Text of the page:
Welcome to the Age of Overparenting” by Katherine Ozment. This was not the first anti-overparenting piece I’d ever read, but it really hit a nerve. Perhaps because her perspective was humble. She comes from the position of someone who’s read all the parenting books like I did, and realized she was still kinda messing it up like I feel like I've been.
One of the problems Ozment presents in the article is that the focus of parenting these days is way more on bonding with our children than actually being the parents of our children. That focus on bonding is usurping parental authority. Now, I don’t think that we need to deal in extremes here. I don’t think our choices are between being our kids’ best friend OR being a complete totalitarian. But, I do think there is something to the idea that if we are too concerned about bonding with our children, we may forget that it is our job to parent them. And, for real, is the bonding for them or for us? I submit that it’s not as much about them as we like to think it is.
Because the thing is, children aren’t necessarily happier under our thumbs. At least, they can’t possibly have the self confidence they really need to get through life if we are constantly next to them, over them, prodding them, etc… This reminds me of an experience with Thing 1 (one that I’ve blogged about before, but I can’t remember which post and didn’t feel like scouring for it just to reference back to it.). He was, once upon a time, playing with his blocks. We were all sitting together in the living room, but he was in his own world putting things together. At one point he lifted a conglomeration of blocks and proclaimed, “I built a robot!”. There are a few things you should know about this: 1. I didn’t know he knew what a robot was. 2. The thing really did look like a robot. 3. I was genuinely impressed with what he’d done on his own. So, when I exclaimed, “John! That looks so good! That’s such a great robot!” it was sincere. (Unlike all of the other times
And, also, I realized that I need to stop praising them all the dang time. This is another thing Ozment talks about in her article. She actually says she set a goal to go a whole day without saying “Good job!” once. She failed, but I can’t point any fingers. I’ve tried several times since reading her article and failed each time. The thing is, we want our kids to have great self esteems and so we’re always telling them how great they are. But, getting praise actually doesn’t create self esteem. Trying something, failing, trying again, and learning how to succeed—finding out that you can do hard things—THAT creates self-esteem. That it was gives a person the confidence to move forward and accomplish things in life.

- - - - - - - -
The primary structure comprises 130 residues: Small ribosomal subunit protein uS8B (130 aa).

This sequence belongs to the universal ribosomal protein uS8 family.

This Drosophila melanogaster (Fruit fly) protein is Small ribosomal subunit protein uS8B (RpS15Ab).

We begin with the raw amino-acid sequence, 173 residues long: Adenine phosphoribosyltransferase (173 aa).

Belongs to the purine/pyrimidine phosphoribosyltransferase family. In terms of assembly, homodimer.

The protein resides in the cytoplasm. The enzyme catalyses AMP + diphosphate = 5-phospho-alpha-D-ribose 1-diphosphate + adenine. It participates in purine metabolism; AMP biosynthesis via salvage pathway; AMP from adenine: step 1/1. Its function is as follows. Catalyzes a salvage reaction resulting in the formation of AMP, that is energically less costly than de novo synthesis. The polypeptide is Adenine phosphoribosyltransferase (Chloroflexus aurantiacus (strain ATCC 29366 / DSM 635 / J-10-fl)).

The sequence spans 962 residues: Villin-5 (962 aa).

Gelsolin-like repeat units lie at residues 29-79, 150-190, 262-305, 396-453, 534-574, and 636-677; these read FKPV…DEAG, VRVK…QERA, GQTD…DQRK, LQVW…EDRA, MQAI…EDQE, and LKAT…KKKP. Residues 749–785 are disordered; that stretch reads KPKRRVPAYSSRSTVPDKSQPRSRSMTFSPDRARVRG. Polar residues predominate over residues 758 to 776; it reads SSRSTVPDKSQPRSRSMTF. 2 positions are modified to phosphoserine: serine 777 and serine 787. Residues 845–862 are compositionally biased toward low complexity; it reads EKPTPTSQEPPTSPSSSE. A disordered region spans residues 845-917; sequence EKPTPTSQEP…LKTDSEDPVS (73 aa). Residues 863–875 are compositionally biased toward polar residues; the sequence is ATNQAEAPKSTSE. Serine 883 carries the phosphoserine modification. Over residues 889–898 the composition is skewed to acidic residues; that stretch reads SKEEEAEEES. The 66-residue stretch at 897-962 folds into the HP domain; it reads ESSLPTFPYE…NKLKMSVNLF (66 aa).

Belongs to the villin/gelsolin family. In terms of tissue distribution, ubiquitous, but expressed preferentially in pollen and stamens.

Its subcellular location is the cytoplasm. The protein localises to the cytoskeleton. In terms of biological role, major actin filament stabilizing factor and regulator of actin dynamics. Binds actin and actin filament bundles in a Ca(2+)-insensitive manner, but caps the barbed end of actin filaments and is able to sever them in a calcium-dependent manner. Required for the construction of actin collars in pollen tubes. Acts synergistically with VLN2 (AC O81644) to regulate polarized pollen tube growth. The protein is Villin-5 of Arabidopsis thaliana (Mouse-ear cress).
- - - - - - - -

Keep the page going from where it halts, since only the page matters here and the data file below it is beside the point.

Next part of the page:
But the thing is, my children will never experience that if they never fail. And as much as I want to protect my precious Things from all sadness, I’ve come to terms with the fact that this would be a total disservice to them. There was a day when, if John was playing with his blocks and getting frustrated if a stack fell over or something of the sort, I would sit down with him and help him accomplish whatever structure he was going for. And I don’t think it was a terrible thing for me to do. But, when I started, instead, saying, “It’s okay John, just try again.” I think we just brought things to a whole new level. Both Thing 1 and I.
In short, we can’t always be focused on helping them to succeed. We need to focus on their development. Which means sometimes we have to let them fail. It’s a natural part of any developing process, and it’s where the learning really happens.
Besides, making sure they never experience that sense of failure is exhausting. Am I right, or am I right? It’s just not good for the mental state and stress level of the parent. And it’s bad for the children. Hovering the way we overparenters do is only going to teach our children to be afraid of everything—and at least less willing to try new things. In the article (seriously, read it) Ozment points to evidence that children at play are less active and less engaged when their parents are present. I know this to be true. I put the things in our backyard to play every day. I usually leave them out there alone. I know people who think I’m nuts for doing that, but I figure at least it’s a fenced in yard. Sometimes I do go out there and play with them, but when I do the focus is always on me. They center around me and want to interact with me. It’s lovely, to be sure, but it’s not really “free play”. I’m fond of telling people about the time that Thing 1 was playing in the backyard and came inside to tell me about how he and the snake went looking for the dragon in the bear’s cave. (For the record, there are no snakes, dragons, or bear caves in our backyard.) That kind of play doesn’t happen when I’m with them. (Also for the record, I’m sure Thing 2’s adventures in the backyard are magnificent as well. He just only uses about 15 words these days.) Free play is so essential for the growth and development of kids. And it’s not just that, but their self esteems as well. Sometimes it’s just better for them if we go away.
There is really only one complaint I have about Ozment’s article, and that is that she kinda presents the issue as “attachment parenting” methods versus “free range parenting” methods. I actually don’t think these two styles are at odds with each other. Sure, attachment parenting focuses on bonding with and being in tune with your children (especially beginning when they are babies). BUT, what attachment parenting really is, is learning to respond appropriately TO your child. Over-parenting is not responding appropriately. Free range parenting is, in many ways, attachment parenting. So, really, it’s not attachment parenting that has it wrong, it’s just we parents who have twisted attachment parenting into something that serves us more than it serves our children. We should totally stop doing that.